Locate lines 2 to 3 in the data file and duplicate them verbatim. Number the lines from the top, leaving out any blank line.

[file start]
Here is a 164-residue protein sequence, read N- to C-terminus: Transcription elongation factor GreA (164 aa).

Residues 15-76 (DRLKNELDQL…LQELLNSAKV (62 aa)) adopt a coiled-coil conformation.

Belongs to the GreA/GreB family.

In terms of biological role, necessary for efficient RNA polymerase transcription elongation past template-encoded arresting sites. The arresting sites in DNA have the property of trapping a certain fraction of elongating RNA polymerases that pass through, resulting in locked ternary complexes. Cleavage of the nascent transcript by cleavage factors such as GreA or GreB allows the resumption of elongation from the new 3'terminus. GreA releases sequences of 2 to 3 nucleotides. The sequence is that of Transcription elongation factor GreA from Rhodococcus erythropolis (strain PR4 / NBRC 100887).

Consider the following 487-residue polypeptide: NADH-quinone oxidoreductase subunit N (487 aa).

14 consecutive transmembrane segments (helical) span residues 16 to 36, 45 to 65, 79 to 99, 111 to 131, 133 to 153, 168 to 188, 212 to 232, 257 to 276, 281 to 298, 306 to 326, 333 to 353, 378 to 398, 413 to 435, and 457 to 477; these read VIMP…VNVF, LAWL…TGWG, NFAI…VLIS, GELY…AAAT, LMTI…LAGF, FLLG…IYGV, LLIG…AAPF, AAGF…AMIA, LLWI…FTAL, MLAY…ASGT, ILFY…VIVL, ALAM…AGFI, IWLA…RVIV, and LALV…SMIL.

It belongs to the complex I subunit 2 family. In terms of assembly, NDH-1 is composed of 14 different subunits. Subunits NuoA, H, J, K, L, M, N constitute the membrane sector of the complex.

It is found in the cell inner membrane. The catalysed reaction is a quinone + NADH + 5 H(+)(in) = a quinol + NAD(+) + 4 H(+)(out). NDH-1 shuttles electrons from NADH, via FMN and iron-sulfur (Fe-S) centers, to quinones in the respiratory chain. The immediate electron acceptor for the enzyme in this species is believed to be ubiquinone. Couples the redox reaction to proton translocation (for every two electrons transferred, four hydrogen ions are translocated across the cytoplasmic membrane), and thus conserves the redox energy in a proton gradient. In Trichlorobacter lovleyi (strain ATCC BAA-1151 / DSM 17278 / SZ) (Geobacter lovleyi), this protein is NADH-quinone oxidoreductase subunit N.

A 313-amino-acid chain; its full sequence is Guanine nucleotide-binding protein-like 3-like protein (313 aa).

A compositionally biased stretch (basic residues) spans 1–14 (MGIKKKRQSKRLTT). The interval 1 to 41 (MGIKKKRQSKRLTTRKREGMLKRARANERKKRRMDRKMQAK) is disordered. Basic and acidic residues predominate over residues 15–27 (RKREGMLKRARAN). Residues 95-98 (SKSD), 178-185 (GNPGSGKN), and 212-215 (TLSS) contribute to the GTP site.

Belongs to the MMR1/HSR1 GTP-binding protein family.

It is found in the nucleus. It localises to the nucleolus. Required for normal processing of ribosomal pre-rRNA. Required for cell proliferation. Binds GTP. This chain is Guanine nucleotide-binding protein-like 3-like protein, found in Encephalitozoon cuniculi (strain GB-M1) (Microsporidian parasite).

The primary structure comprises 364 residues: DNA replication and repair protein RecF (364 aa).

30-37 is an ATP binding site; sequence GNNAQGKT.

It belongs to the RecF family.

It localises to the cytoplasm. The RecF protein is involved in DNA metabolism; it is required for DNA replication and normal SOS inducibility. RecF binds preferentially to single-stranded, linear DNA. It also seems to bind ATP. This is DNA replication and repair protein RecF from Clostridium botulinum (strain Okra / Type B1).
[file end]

Residues 15-76 (DRLKNELDQL…LQELLNSAKV (62 aa)) adopt a coiled-coil conformation.

Belongs to the GreA/GreB family.